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Fort Lewis College students battle vaccine misinformation with public health campaigns
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DURANGO, Colo. — There are many common misconceptions about the trio of COVID-19 vaccines currently available to the public. Sara Newman’s public health students at Fort Lewis College learn all about them while distributing COVID-19 safety information to their peers on campus.

Newman is an assistant professor teaching public health. Her health communication campaign course allows students to design, implement, and evaluate their own public health campaigns. The topic of this year’s campaign is, not surprisingly, the COVID-19 pandemic.

“The Fort Lewis campus is incredibly student-focused and driven,” Newman said. “Everyone—all the way up to the entire chain to administration, all the way down to students— have let students drive COVID awareness on campus.”

Fort Lewis College was the first institution of higher learning in the state—and one of the first in the nation—to require vaccines for students in the fall. Since the Fort Lewis announcement, Colorado College, the University of Denver and the major public universities in the state have confirmed they will also require vaccinations.

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Alexis Talayumptewa and Jojo Lutz are public health majors in Newman’s class.

Talayumptewa said she created a flyer for her campaign that displayed detailed information about the different vaccines available. She then distributed the flyer to several groups on campus. Talayumptewa told Rocky Mountain PBS that from her research, her peers are primarily skeptical of the COVID-19 vaccines because of misinformation.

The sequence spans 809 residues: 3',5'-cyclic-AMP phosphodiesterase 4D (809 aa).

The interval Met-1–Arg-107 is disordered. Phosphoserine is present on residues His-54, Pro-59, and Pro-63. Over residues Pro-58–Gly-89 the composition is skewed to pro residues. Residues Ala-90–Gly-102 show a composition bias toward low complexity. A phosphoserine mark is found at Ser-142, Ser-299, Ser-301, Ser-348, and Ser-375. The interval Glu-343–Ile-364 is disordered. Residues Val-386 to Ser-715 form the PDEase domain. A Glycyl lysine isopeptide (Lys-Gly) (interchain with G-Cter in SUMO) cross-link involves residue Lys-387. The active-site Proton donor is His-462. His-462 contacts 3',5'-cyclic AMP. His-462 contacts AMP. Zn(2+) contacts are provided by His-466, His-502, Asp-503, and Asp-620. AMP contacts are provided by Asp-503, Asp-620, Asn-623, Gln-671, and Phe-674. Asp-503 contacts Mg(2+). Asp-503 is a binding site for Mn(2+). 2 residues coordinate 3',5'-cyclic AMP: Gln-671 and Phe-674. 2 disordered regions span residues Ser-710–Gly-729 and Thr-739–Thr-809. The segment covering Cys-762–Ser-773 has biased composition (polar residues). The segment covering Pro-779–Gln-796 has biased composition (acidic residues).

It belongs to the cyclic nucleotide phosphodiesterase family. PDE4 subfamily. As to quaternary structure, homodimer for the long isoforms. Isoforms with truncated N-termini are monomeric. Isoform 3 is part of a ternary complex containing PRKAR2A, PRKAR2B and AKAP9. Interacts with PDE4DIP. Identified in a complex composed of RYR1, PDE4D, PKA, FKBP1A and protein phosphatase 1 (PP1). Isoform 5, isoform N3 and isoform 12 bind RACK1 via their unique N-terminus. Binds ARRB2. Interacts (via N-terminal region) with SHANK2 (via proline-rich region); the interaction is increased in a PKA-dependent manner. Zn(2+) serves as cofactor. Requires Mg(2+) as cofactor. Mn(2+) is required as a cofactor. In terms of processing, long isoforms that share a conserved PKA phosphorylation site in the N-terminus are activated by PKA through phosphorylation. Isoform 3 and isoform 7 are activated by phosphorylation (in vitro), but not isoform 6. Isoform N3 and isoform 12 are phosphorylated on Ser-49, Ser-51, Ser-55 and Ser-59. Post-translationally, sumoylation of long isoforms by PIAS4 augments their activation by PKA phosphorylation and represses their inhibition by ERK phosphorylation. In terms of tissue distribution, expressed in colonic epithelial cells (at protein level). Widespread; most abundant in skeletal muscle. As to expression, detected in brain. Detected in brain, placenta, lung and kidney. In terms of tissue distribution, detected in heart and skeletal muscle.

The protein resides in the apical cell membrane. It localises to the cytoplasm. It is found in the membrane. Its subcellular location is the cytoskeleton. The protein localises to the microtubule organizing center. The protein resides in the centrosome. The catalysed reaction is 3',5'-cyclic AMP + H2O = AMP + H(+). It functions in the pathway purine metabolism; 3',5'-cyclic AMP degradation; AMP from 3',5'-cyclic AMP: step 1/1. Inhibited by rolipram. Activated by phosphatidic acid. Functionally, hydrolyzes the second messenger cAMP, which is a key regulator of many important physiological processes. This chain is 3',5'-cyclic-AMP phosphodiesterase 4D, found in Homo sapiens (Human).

“Communication brings safety to everyone. Communicating about the vaccine helps with all the hesitancy that’s going around. I found that discussing the common misconceptions about the virus helps comfort other people if you talk about the vaccination,” Talayumptewa said. “I hear a lot of students saying they’re not going to get the shot because they think something bad is going to happen to them. I’ve also heard that many students still think this pandemic is a hoax.”

Lutz is not only a public health major but also a student-athlete. Lutz focused her project on informing her fellow athletes by asking them to take a picture wearing masks and posting it on their social media accounts. Lutz further explained to RMPBS that she found many students steer away from the vaccine due to various reasons, like superstition, culture, or even as an act of rebellion.

Lutz believes that student-athletes are leaders on campus and can significantly impact how their peers can perceive COVID-19 safety protocols.

“I think one of the main reasons that athletes decide not to wear their masks in the athletic training room is because they are working on physical therapy. I’ve noticed some wear their mask below their nose. Because of this improper mask-wearing, my biggest focus is informing athletes to make sure their mask covers their nose and mouth,” Lutz explained. “I want student-athletes to understand that proper mask-use should be expected on an off-campus.”

Jennifer Lowell, an associate professor of public health at Fort Lewis, said she is proud of the school, students, and faculty for playing their part in keeping people on and off campus informed about this pandemic.

“Public health is a team sport,” Lowell said. “What we do as individuals is essential, but we all have to work through this as a team and remember that everything we do and every step we take also keeps our community safe.”

Joe Kinneen, a student at Fort Lewis College, produced the below video after speaking with his peers about why they're getting vaccinated, and what they're looking forward to most in a post-pandemic world.

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Fort Lewis College students share their thoughts on receiving the COVID-19 vaccine

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